Land n Sand Jan / Feb 2014 - Page 13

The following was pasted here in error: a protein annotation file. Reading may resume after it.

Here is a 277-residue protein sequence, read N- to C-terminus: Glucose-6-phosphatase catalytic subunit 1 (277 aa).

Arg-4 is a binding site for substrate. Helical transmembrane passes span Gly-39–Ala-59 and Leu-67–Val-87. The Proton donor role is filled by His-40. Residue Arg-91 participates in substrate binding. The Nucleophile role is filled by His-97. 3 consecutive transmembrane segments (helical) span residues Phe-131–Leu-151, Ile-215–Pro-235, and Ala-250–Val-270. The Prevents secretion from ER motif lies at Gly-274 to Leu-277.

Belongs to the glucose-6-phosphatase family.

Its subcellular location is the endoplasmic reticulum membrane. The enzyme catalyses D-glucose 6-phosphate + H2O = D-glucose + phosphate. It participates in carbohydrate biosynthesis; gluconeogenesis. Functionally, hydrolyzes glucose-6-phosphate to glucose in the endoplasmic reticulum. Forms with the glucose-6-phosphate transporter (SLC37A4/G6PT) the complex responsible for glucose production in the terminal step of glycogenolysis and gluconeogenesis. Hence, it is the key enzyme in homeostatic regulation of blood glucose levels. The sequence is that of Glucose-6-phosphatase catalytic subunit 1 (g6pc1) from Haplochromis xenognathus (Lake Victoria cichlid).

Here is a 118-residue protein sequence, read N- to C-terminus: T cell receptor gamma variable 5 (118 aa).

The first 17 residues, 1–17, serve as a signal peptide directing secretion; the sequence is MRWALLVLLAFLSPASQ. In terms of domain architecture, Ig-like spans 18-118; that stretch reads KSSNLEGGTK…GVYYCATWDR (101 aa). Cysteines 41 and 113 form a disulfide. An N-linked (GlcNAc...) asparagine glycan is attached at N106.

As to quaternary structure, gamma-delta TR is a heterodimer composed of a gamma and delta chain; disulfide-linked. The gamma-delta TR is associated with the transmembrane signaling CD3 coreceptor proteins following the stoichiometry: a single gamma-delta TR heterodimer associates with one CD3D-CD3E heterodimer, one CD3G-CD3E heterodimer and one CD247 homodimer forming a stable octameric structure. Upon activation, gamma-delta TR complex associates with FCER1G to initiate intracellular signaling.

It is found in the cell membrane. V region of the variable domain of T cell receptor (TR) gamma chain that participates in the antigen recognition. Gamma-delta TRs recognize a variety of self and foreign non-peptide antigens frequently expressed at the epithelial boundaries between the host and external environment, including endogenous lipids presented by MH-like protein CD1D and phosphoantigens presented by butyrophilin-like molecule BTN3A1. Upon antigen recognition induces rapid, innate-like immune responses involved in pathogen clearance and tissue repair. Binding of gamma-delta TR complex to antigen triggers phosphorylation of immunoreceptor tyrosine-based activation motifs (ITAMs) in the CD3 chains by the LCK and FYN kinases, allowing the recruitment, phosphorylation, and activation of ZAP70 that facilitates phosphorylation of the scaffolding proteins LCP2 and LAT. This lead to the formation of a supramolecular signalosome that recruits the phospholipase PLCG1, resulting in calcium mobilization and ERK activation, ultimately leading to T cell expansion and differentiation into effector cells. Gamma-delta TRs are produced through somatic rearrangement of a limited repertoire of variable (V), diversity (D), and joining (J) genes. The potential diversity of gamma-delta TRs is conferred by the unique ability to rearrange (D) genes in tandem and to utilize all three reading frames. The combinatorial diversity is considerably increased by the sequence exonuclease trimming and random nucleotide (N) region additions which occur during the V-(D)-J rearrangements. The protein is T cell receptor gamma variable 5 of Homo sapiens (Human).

Braai the Beloved Country by Jean Nel Reviewed by Nikki Swanepoel I n the introduction to this book, Heritage Day (24 September) is acknowledged as National Braai Day. This touchy point has been publicly debated ad nauseam (hmm, not a good word to kick off a review on a book about good food with). Serious traditionalist are angered by the “braaivleis, rugby, sunny skies and any-kind-of-bakkie” supporters and accuse them of hijacking a day which should be dedicated to serious political introspection. Publisher Jacana’s choice of title may arguably also be seen as facetious to the point of being politically incorrect. However, Jean Nel launches into his recipes with a carefree gusto that will most likely have most but the sourest of critics forgiving him gladly. Certainly, Jean has a point – most people in South Africa enjoy a good braai. Even vegans enjoy the primal satisfaction of preparing food over coals. Divided into different sections, depending on method of fire (open flames, direct/indirect cooking on/ away from the coals) and main or side dishes (some of the latter prepared away from the fire), the book begins with a short introduction about preparing the fire, and ends with some handy tips, notes on braai tools, kitchen basics and maintenance of equipment. A nifty index allows easy reference. While several exotic recipes tempt, many are quintessentially ‘Souf African’, and there are some with a twist. The more traditional recipes include west coast snoek glazed with apricot jam, roosterkoek (to be eaten with fresh farm butter, homemade apricot jam and grated cheddar cheese – droooool!) and a recipe for Bo-Kaap tomato relish. More creative alternatives include venison loin with moskonfyt, ostrich burger, pork belly with apricot jam glaze and a brandy and Coke sirloin. Coca-Cola is also an ingredient in Jean’s tangy sweet basting sauce. (As kids in the late sixties we were thrilled when my mom was deemed ‘revolutionary’ when she introduced leg of pork roasted in Coke to the traditional Sunday lunch spread.) For a more adventurous recipe try roasting a whole turkey in a kettle braai (you have a long time to practise for next Christmas!). Booze flows with abundance – chorizo sausages and Spanish beef fillets are doused with sherry, boozy beer and balsamic vinegar drenches glazed onions, a chicken is spread-eagled over a beer can, of course where there’s beer there must be beer bread, also a cheese and onion cider bread, and sparkling rosé tarts up a redcurrant sauce for the roast pork loin.